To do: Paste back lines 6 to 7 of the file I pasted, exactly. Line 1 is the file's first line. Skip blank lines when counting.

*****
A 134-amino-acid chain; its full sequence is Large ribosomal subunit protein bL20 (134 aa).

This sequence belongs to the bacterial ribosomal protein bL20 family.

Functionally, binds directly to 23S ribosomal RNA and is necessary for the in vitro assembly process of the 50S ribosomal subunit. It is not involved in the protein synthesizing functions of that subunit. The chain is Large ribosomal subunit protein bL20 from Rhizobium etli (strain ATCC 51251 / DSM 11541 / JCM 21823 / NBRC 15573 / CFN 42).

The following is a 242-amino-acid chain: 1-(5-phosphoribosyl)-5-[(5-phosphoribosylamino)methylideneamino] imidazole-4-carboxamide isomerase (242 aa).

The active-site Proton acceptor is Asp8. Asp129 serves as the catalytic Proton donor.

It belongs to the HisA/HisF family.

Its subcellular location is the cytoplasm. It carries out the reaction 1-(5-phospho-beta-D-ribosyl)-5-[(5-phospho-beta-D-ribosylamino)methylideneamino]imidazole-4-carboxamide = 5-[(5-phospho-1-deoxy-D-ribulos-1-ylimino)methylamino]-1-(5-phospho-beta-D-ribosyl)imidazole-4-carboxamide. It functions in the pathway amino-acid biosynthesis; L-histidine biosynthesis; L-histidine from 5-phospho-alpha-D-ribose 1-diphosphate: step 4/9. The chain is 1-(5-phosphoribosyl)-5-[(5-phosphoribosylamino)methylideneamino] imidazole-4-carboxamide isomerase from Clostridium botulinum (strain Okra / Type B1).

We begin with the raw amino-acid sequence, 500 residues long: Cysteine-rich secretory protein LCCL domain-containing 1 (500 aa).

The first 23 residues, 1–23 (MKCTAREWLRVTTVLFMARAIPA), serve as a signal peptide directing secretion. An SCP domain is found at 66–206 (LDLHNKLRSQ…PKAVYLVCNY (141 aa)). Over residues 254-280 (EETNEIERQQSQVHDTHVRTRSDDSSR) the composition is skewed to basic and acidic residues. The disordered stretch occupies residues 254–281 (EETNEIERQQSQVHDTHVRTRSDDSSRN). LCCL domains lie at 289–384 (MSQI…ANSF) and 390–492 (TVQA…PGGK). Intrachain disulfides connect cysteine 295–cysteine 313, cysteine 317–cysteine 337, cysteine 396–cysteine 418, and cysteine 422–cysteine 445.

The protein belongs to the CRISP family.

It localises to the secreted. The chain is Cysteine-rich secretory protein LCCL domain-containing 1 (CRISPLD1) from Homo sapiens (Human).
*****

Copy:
It belongs to the HisA/HisF family.

Its subcellular location is the cytoplasm. It carries out the reaction 1-(5-phospho-beta-D-ribosyl)-5-[(5-phospho-beta-D-ribosylamino)methylideneamino]imidazole-4-carboxamide = 5-[(5-phospho-1-deoxy-D-ribulos-1-ylimino)methylamino]-1-(5-phospho-beta-D-ribosyl)imidazole-4-carboxamide. It functions in the pathway amino-acid biosynthesis; L-histidine biosynthesis; L-histidine from 5-phospho-alpha-D-ribose 1-diphosphate: step 4/9. The chain is 1-(5-phosphoribosyl)-5-[(5-phosphoribosylamino)methylideneamino] imidazole-4-carboxamide isomerase from Clostridium botulinum (strain Okra / Type B1).